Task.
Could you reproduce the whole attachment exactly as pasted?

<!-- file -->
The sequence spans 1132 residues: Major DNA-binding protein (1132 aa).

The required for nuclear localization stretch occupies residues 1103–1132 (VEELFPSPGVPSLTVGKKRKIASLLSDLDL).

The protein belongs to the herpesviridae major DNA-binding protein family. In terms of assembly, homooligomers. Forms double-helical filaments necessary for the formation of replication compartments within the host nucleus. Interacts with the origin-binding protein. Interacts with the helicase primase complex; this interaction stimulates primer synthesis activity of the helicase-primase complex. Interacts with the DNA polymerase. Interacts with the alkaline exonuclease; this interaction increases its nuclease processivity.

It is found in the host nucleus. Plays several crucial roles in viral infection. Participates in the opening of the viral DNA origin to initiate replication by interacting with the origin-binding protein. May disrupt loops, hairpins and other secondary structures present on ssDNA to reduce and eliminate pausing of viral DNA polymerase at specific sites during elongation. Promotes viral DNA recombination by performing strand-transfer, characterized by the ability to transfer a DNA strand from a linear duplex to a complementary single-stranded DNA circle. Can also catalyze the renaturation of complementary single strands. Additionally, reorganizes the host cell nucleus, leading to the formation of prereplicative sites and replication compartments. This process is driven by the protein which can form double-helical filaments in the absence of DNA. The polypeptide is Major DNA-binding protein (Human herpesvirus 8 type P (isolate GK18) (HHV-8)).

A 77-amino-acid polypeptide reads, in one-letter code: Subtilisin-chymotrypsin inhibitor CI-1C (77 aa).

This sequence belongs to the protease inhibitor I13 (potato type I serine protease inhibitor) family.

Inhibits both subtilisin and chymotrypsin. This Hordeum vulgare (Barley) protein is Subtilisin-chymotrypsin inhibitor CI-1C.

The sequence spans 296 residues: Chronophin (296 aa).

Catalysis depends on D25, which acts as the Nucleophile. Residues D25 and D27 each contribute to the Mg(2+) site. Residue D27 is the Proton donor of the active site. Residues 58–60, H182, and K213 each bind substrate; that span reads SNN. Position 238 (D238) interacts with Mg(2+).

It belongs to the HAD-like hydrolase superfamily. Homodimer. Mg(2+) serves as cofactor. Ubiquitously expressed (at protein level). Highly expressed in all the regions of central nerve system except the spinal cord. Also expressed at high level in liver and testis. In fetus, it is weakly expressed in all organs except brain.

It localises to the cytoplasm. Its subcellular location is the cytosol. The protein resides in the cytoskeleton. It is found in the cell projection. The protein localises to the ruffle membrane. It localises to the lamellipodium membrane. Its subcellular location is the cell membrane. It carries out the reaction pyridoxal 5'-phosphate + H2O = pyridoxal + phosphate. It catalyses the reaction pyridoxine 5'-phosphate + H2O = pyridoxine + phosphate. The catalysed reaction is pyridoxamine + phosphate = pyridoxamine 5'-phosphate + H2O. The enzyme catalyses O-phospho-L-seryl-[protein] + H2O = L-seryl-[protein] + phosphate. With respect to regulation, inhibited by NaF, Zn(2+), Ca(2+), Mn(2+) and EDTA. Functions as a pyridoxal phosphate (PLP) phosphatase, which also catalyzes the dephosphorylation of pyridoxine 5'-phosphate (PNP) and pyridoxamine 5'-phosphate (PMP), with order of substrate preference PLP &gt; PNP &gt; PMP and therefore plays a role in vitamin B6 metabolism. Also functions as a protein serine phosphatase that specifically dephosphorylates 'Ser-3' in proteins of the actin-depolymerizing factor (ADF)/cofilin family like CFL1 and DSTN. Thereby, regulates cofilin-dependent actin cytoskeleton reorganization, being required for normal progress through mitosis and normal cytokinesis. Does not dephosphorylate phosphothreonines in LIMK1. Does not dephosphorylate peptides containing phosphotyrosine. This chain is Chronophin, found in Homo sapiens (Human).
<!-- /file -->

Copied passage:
The sequence spans 1132 residues: Major DNA-binding protein (1132 aa).

The required for nuclear localization stretch occupies residues 1103–1132 (VEELFPSPGVPSLTVGKKRKIASLLSDLDL).

The protein belongs to the herpesviridae major DNA-binding protein family. In terms of assembly, homooligomers. Forms double-helical filaments necessary for the formation of replication compartments within the host nucleus. Interacts with the origin-binding protein. Interacts with the helicase primase complex; this interaction stimulates primer synthesis activity of the helicase-primase complex. Interacts with the DNA polymerase. Interacts with the alkaline exonuclease; this interaction increases its nuclease processivity.

It is found in the host nucleus. Plays several crucial roles in viral infection. Participates in the opening of the viral DNA origin to initiate replication by interacting with the origin-binding protein. May disrupt loops, hairpins and other secondary structures present on ssDNA to reduce and eliminate pausing of viral DNA polymerase at specific sites during elongation. Promotes viral DNA recombination by performing strand-transfer, characterized by the ability to transfer a DNA strand from a linear duplex to a complementary single-stranded DNA circle. Can also catalyze the renaturation of complementary single strands. Additionally, reorganizes the host cell nucleus, leading to the formation of prereplicative sites and replication compartments. This process is driven by the protein which can form double-helical filaments in the absence of DNA. The polypeptide is Major DNA-binding protein (Human herpesvirus 8 type P (isolate GK18) (HHV-8)).

A 77-amino-acid polypeptide reads, in one-letter code: Subtilisin-chymotrypsin inhibitor CI-1C (77 aa).

This sequence belongs to the protease inhibitor I13 (potato type I serine protease inhibitor) family.

Inhibits both subtilisin and chymotrypsin. This Hordeum vulgare (Barley) protein is Subtilisin-chymotrypsin inhibitor CI-1C.

The sequence spans 296 residues: Chronophin (296 aa).

Catalysis depends on D25, which acts as the Nucleophile. Residues D25 and D27 each contribute to the Mg(2+) site. Residue D27 is the Proton donor of the active site. Residues 58–60, H182, and K213 each bind substrate; that span reads SNN. Position 238 (D238) interacts with Mg(2+).

It belongs to the HAD-like hydrolase superfamily. Homodimer. Mg(2+) serves as cofactor. Ubiquitously expressed (at protein level). Highly expressed in all the regions of central nerve system except the spinal cord. Also expressed at high level in liver and testis. In fetus, it is weakly expressed in all organs except brain.

It localises to the cytoplasm. Its subcellular location is the cytosol. The protein resides in the cytoskeleton. It is found in the cell projection. The protein localises to the ruffle membrane. It localises to the lamellipodium membrane. Its subcellular location is the cell membrane. It carries out the reaction pyridoxal 5'-phosphate + H2O = pyridoxal + phosphate. It catalyses the reaction pyridoxine 5'-phosphate + H2O = pyridoxine + phosphate. The catalysed reaction is pyridoxamine + phosphate = pyridoxamine 5'-phosphate + H2O. The enzyme catalyses O-phospho-L-seryl-[protein] + H2O = L-seryl-[protein] + phosphate. With respect to regulation, inhibited by NaF, Zn(2+), Ca(2+), Mn(2+) and EDTA. Functions as a pyridoxal phosphate (PLP) phosphatase, which also catalyzes the dephosphorylation of pyridoxine 5'-phosphate (PNP) and pyridoxamine 5'-phosphate (PMP), with order of substrate preference PLP &gt; PNP &gt; PMP and therefore plays a role in vitamin B6 metabolism. Also functions as a protein serine phosphatase that specifically dephosphorylates 'Ser-3' in proteins of the actin-depolymerizing factor (ADF)/cofilin family like CFL1 and DSTN. Thereby, regulates cofilin-dependent actin cytoskeleton reorganization, being required for normal progress through mitosis and normal cytokinesis. Does not dephosphorylate phosphothreonines in LIMK1. Does not dephosphorylate peptides containing phosphotyrosine. This chain is Chronophin, found in Homo sapiens (Human).